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Born as an “experimental garden” in the middle of the 19th century, the Via Bolognese park in northern Florence is today one of the most beloved and quiet places to visit during spring and summer. In addition to the renaissance Loggetta Bondi, there is also a large glass and iron greenhouse, considered one of the most beautiful in Italy, as well as the rarest when built following design of Giacomo Roster. The greenhouse is used today for celebrating events, parties, food and cultural activities, while the garden houses the Municipal Library of Horticulture, hosting since 1862 horticultural exhibitions in order to promote the “knowledge of good horticultural practices.” The feeling here is that of a “neighbourhood park”, despite located not far from the tourist hustle in the historic centre. It has a bar with terrace which is frequented mostly by university students.

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Arty cocktails at Antico Caffè del Moro in Florence

Arty cocktails at Antico Caffè del Moro in Florence

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Some venues of Florence became my favourites thanks to dating local guys. The Art Bar – Caffè degli Artisti – Antico Caffè del Moro is one of them. I believe locals are always the key to entering everyday life, anywhere. And, although those dates rarely succeeded, fortunately the places still endure. Despite usually crowded, it´s worth a visit just at Antico´s happy hour (6-9 p.m.), with fruit cocktails at 7 euros (10 euros after 9 p.m.). Customers range from American college students with their last generation iPhones, to gentlemen from the neighbourhood and residents in their early forties. Founded in 1926, it consists of a small room with ten round tables with candles, and the service (especially the girls) is charming. The buts? Cocktails sometimes look like fruit salads and the preparation of drinks takes its time.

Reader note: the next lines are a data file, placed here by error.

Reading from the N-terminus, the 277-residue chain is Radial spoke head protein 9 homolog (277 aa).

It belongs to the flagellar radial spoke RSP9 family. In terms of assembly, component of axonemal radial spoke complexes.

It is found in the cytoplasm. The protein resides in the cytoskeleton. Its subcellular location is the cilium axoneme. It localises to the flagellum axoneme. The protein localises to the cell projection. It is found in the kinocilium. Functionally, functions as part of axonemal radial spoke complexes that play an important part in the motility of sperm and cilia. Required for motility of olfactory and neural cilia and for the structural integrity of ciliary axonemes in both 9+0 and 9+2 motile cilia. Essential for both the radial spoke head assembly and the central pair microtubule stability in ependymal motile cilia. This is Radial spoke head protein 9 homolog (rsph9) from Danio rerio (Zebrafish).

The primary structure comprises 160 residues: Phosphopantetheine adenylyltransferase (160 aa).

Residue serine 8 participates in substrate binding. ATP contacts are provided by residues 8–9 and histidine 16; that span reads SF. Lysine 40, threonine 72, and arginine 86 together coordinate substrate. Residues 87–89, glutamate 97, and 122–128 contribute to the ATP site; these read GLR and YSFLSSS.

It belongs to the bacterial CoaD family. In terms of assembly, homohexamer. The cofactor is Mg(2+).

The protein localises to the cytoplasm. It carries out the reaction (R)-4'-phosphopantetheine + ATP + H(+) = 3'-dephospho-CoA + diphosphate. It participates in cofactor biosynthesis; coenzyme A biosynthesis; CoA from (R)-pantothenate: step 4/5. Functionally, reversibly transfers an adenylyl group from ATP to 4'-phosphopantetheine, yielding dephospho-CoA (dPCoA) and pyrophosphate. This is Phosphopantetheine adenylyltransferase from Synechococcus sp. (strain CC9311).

Via del Moro 4 50123 Florence FI – open every day from 6:30 p.m. to 1 p.m. (Friday and Saturday until 2 p.m.)

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Pontormo at Palazzo Pitti: from drawing to painting

Pontormo at Palazzo Pitti: from drawing to painting

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The exhibition Incontri miracolosi: Pontormo dal disegno alla pittura (Miraculous Encounters: Pontormo from drawing to painting) presents a series of works of outstanding importance, most of which are here displayed for the first time together. Thirty years after it was last here, the return visit to Florence of the Halberdier (1494- 1557) is the perfect occasion for an exhibition dedicated to Pontormo. This magnificent portrait by Pontormo, acquired by the Getty Museum of Los Angeles in 1989 for the then record-breaking sum of $32.5 million, now finds itself back in its home town of Florence. It’s the centre piece of the exhibition curated by Bruce Edelstein, which is now on show in the Sala delle Nicchie in Palazzo Pitti until 29th July 2018. Displayed along with the Halberdier, there is also the Portrait of a Young Man in a Red Cap, among other master pieces.

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When arriving and departing are just the two sides of the same trip

When arriving and departing are just the two sides of the same trip